Using SAS "PROC TABULATE" for Clinical Trial Tables and listings
Tables created for clinical studies have certain common features. A sample annotated demographics table (above) with annotated descriptions of the key features.
Notes for the table:
- This is not a simple page counter. It also includes the total number of pages for the given piece of output.
- In the column heading you see “N=,” which represents the number of subjects in the given column population.
- Here you have the p-values from inferential statistical comparisons.
- Note that the continuous statistics are presented with a row-based orientation.
- Categorical frequency counts are presented in a single item as “count (percentage).”These percentages can be calculated and formatted in many different ways, but they are always clustered together as a single column item.
- The footnote contains the name of the program that created the output as well as the date it was created.
You can use PROC TABULATE to produce a summary statistics matrix with very little effort. Here are the annotated demographics summary program, the annotated output and notes for the program, and a follow-up discussion of PROC TABULATE’s capabilities.
**** DEFINE OPTIONS FOR ASCII TEXT OUTPUT; #1
options nodate ls = 80 ps = 38 formchar = "|----|+|---+=|-/\<>*";
**** CREATE SUMMARY OF DEMOGRAPHICS WITH PROC TABULATE;
data = demog
class trt gender race;
table age = 'Age' *
(n = 'n' * f = 8.
mean = 'Mean' * f = 5.1
std = 'Standard Deviation' * f = 5.1
min = 'Min' * f = 3. Max = 'Max' * f = 3.)
gender = 'Gender' *
(n='n' * f = 3. colpctn = '%' * f = 4.1)
race = 'Race' *
(n = 'n' * f = 3. colpctn = '%' * f = 4.1),
(trt = " ") (all = 'Overall');
format trt trt. race race. gender gender.;
title1 'Table 5.1';
title2 'Demographics and Baseline Characteristics';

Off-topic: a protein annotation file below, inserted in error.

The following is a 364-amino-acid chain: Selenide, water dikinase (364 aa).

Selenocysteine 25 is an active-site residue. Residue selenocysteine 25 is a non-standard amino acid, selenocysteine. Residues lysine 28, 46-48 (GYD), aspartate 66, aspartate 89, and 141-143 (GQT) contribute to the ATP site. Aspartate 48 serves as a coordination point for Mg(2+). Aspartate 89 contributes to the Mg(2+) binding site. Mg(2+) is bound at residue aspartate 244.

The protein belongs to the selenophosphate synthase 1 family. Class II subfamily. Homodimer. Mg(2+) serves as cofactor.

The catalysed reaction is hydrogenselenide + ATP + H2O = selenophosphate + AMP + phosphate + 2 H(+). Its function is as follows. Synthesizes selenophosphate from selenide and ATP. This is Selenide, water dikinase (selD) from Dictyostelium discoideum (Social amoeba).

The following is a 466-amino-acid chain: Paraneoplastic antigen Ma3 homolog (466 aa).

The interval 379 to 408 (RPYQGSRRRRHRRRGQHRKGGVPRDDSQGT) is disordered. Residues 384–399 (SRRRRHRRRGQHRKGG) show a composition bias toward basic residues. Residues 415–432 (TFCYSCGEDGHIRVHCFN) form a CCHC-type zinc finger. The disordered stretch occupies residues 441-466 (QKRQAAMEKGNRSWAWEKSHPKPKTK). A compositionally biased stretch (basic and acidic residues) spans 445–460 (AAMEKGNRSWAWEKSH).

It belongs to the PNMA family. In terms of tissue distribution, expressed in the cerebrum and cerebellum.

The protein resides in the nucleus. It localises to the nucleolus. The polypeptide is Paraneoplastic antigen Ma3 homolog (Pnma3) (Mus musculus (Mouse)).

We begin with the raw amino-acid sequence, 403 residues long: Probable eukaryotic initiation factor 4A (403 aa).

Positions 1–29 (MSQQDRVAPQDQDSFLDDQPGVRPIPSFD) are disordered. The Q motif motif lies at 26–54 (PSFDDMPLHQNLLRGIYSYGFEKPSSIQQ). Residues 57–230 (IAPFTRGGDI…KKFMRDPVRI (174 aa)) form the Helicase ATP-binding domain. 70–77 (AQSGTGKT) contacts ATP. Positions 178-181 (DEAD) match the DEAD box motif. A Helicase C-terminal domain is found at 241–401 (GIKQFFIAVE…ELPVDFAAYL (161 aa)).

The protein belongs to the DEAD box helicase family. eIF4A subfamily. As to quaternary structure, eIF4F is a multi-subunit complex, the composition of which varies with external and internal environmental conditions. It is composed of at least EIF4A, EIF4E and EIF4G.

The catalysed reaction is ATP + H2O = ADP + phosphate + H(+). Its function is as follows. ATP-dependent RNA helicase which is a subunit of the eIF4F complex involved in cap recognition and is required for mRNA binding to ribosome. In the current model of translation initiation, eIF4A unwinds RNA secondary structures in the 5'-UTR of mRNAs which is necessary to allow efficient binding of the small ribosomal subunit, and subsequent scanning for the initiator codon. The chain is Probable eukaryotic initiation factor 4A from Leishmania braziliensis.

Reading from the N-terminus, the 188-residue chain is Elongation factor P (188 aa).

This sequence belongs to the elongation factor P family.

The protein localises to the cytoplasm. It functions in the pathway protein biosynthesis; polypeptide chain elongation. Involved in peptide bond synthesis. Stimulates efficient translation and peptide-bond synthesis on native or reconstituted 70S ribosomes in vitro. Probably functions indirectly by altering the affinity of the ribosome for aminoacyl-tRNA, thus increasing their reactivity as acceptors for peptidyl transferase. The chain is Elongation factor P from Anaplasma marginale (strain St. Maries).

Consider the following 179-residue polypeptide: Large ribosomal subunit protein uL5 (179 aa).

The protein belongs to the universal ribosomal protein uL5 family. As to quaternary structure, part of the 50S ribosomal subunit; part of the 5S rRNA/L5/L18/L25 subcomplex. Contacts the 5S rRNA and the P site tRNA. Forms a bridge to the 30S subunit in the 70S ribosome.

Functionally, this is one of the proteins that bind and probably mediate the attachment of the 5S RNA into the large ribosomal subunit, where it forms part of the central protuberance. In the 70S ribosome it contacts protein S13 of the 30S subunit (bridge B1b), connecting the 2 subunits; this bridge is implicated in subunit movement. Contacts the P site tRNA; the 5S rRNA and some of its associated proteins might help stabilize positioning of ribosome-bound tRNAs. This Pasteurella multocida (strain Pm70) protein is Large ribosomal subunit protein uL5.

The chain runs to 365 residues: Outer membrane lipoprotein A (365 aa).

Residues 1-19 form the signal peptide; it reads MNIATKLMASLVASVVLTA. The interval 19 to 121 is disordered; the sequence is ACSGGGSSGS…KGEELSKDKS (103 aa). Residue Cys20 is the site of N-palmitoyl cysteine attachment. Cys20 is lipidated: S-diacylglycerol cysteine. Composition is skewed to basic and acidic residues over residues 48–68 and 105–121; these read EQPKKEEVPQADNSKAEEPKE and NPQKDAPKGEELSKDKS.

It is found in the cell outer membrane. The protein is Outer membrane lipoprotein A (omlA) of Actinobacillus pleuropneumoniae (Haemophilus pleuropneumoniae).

footnote1 "* Other includes Asian, Native American, and other"
footnote2 "Created by %sysfunc(getoption(sysin)) on"
The above code produces the following output:
- The FORMCHAR option is specified to get the simple ASCII text results to appear in a platform independent way. We discuss output formatting later in this chapter.
- Note that SAS provides a page counter, but not the “Page X of N” style page counter.
- There are several items about the body of the table to mention here. First, there is no“p-value” column, as PROC TABULATE generally produces only descriptive statistics. Second, the styles of the “n (%)” statistics are oriented with “n” and “%”in different rows when we wanted “n (%)” in the same row in the same “cell.” Third, the field spanner for “Gender” is not indented differently from the summary statistic labels. Finally, note the missing (“.”) row category for gender. In the PROC TABULATE statement, if the MISSING option had been excluded, then the data for subject 712 would have been wrongly omitted from the output for all summarized variables, including age, gender, and race.
- In traditional ASCII text output, PROC TABULATE does provide a “continued” flag when the output spans multiple pages. (This is not the case with some ODS destinations, such as ODS RTF, where there is no “continued” flag.)
PROC TABULATE is an excellent tool for producing quick descriptive statistics on data, but it does not meet the typical needs of generating clinical trial tables, for several reasons:
1. It does not provide p-values beyond a simple t-test.
2. It does not present “n (%)” in a desired format.
3. Variable labels are not clearly differentiated from the summary statistics labels.
4. “Page X of N” pagination is not available.
5. Missing values are handled in an “all or nothing” way, so if you exclude missing
values for one variable, you end up excluding all data for that record for the other variables in the summary.
6. It does not place population counts in the column heading.